We want to begin today’s report with a shout-out to Pope Francis who announced the formation of a special Commission to study the possibility of women serving as Deacons in the Roman Catholic Church. As notable as the content of his announcement was, it is also important for us to note HOW he made it. The New York Times said it was “consistent with his style: a seemingly off-the-cuff remark that opened a broad horizon of possibilities.” Here at General Conference, a lot of our communications are formal therefore more easily monitored, but we too must pay attention to the “off the cuff” remarks. They too, can broaden our possibilities, or shut others down.
We’re delighted to report that the large majority of the committee and sub-committee chairs are doing an outstanding job of making sure everyone is included. Bill Allen of Upper New York, Chair of the Conferences Legislative Committee, slows down regularly and repeats himself as many times as it takes to make sure everyone understands exactly what is being voted on. He has also encouraged patience while the interpreters do their work to make sure everything is clear. At the same time, there are members of the committee who do not wait to be recognized, and often speak out of turn, while others wait patiently with their hands raised. It cannot fall only to the chairs; the delegates can also contribute to the full participation of all persons by being as or even MORE interested in hearing the voices of others than in voicing one’s own.
In Church and Society II, while discussing a petition, one delegate asked for a definition of the term, “gender identity.” Another delegate offered a definition, which was received well by some, but with a few snickers and eye-rolling by others. Sub-committee Chair, LaTrelle Easterling of New England, immediately spoke up and reminded everyone to react more carefully, especially in regard to issues that are sensitive for many. Again, a great chair, but the onus is on all of us to remember how much our verbal and non-verbal reactions can hurt feelings and shut down others.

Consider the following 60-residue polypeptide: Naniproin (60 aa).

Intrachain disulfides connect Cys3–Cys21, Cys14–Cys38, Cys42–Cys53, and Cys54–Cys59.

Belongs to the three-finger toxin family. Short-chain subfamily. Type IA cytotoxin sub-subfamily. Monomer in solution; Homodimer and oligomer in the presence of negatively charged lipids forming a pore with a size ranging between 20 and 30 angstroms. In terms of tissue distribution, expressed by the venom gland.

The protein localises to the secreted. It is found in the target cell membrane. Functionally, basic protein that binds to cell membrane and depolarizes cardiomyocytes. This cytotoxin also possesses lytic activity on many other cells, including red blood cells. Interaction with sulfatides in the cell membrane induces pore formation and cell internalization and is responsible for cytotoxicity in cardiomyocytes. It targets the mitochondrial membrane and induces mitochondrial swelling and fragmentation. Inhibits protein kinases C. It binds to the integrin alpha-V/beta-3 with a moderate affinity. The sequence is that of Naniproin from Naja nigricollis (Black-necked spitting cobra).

Another way off-handed, well-meaning remarks have been problematic is regarding people’s names. In one committee, during the nominations process, one delegate introduced himself as having a name that is “easy to say and easy to spell.” That, after a number of people had been introduced with non-English names. Unfortunately, the unintended implication of such a statement is that some belong because we “know” their names, while others are “foreign” and therefore challenging to include. In a more inclusive style, Bethany Amey of Greater New Jersey, chairing Church and Society I, went out of her way to carefully pronounce everyone’s name, and asked for grace and forgiveness as she made her way down the list of names, intentionally learning each one.
So, our three NAMED stars of inclusion today are Bill Allen, LaTrelle Easterling and Bethany Amey, but there is one more story of note, though the stars are nameless. In one of the sub-committees in the Faith and Order Legislative Committee, a number of delegates were overheard saying to each other that they need to self-monitor more and reminding each other to be better at making sure everyone is heard. THAT is the goal – 100% self-monitoring, which requires a tendency to want to hear others, even at the expense of occasionally silencing oneself.
Lest we think that is easy, we must also remember the complications that arise in our richly multicultural gathering. One of the challenges that has come to our attention is the dominant voices of white American delegates (male and/or female, depending on the committee) and African males. Because those groups are simply the most numerous, it may take a bit more intentional effort to make sure others are also heard. Added to that, we need to be sensitive to the fact that it might be less common in some cultures for some persons to speak. In particular, when a few African men speak for their delegations, and we don’t hear from others, especially the African women, some might be concerned. On the one hand, it could be a wise and strategic approach meant to put forth the most persuasive voice, or the person best able to speak English. There may also be cultural values that assume men will lead in public gatherings. We don’t want to insist that everyone speaks equally, or that everyone speaks at all, but we do want to be sure to hear from everyone, while also being sensitive to the political strategies and cultural practices that we all bring. In other words, we must monitor both our speaking AND our listening.